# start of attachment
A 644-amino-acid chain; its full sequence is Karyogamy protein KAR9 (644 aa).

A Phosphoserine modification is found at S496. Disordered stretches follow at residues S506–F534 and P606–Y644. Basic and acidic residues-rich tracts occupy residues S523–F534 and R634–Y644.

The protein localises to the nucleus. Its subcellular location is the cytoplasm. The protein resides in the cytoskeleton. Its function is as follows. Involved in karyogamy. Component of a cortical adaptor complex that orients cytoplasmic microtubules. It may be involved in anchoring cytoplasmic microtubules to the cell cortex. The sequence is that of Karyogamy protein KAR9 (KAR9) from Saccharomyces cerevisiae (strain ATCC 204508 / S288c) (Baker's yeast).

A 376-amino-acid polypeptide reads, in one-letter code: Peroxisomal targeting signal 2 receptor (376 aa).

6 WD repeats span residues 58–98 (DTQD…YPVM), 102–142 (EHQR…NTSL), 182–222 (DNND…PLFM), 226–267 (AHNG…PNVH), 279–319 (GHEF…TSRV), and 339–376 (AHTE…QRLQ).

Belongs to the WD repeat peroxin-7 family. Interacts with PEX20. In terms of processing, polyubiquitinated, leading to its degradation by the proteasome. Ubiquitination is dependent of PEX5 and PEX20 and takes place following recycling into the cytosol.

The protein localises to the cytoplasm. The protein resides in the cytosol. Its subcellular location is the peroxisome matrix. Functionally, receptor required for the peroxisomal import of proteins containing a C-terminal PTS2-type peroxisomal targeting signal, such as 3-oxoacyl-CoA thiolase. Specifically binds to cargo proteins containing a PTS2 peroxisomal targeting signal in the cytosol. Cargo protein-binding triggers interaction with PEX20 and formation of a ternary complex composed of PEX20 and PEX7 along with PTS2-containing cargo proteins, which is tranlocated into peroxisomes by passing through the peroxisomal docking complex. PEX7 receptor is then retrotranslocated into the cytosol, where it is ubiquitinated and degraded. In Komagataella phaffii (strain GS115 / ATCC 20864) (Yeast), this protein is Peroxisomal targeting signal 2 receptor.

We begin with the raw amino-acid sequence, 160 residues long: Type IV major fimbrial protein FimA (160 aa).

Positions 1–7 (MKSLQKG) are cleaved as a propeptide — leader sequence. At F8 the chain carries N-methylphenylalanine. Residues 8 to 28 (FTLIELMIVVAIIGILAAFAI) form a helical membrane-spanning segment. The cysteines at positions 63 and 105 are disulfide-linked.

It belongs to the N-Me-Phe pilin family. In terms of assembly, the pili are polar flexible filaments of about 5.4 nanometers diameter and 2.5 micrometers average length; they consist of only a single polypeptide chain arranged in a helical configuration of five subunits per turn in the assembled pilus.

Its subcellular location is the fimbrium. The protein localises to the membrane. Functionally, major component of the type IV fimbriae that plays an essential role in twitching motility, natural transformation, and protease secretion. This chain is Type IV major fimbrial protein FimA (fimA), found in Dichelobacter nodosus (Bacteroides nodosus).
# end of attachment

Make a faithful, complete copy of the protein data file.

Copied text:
A 644-amino-acid chain; its full sequence is Karyogamy protein KAR9 (644 aa).

A Phosphoserine modification is found at S496. Disordered stretches follow at residues S506–F534 and P606–Y644. Basic and acidic residues-rich tracts occupy residues S523–F534 and R634–Y644.

The protein localises to the nucleus. Its subcellular location is the cytoplasm. The protein resides in the cytoskeleton. Its function is as follows. Involved in karyogamy. Component of a cortical adaptor complex that orients cytoplasmic microtubules. It may be involved in anchoring cytoplasmic microtubules to the cell cortex. The sequence is that of Karyogamy protein KAR9 (KAR9) from Saccharomyces cerevisiae (strain ATCC 204508 / S288c) (Baker's yeast).

A 376-amino-acid polypeptide reads, in one-letter code: Peroxisomal targeting signal 2 receptor (376 aa).

6 WD repeats span residues 58–98 (DTQD…YPVM), 102–142 (EHQR…NTSL), 182–222 (DNND…PLFM), 226–267 (AHNG…PNVH), 279–319 (GHEF…TSRV), and 339–376 (AHTE…QRLQ).

Belongs to the WD repeat peroxin-7 family. Interacts with PEX20. In terms of processing, polyubiquitinated, leading to its degradation by the proteasome. Ubiquitination is dependent of PEX5 and PEX20 and takes place following recycling into the cytosol.

The protein localises to the cytoplasm. The protein resides in the cytosol. Its subcellular location is the peroxisome matrix. Functionally, receptor required for the peroxisomal import of proteins containing a C-terminal PTS2-type peroxisomal targeting signal, such as 3-oxoacyl-CoA thiolase. Specifically binds to cargo proteins containing a PTS2 peroxisomal targeting signal in the cytosol. Cargo protein-binding triggers interaction with PEX20 and formation of a ternary complex composed of PEX20 and PEX7 along with PTS2-containing cargo proteins, which is tranlocated into peroxisomes by passing through the peroxisomal docking complex. PEX7 receptor is then retrotranslocated into the cytosol, where it is ubiquitinated and degraded. In Komagataella phaffii (strain GS115 / ATCC 20864) (Yeast), this protein is Peroxisomal targeting signal 2 receptor.

We begin with the raw amino-acid sequence, 160 residues long: Type IV major fimbrial protein FimA (160 aa).

Positions 1–7 (MKSLQKG) are cleaved as a propeptide — leader sequence. At F8 the chain carries N-methylphenylalanine. Residues 8 to 28 (FTLIELMIVVAIIGILAAFAI) form a helical membrane-spanning segment. The cysteines at positions 63 and 105 are disulfide-linked.

It belongs to the N-Me-Phe pilin family. In terms of assembly, the pili are polar flexible filaments of about 5.4 nanometers diameter and 2.5 micrometers average length; they consist of only a single polypeptide chain arranged in a helical configuration of five subunits per turn in the assembled pilus.

Its subcellular location is the fimbrium. The protein localises to the membrane. Functionally, major component of the type IV fimbriae that plays an essential role in twitching motility, natural transformation, and protease secretion. This chain is Type IV major fimbrial protein FimA (fimA), found in Dichelobacter nodosus (Bacteroides nodosus).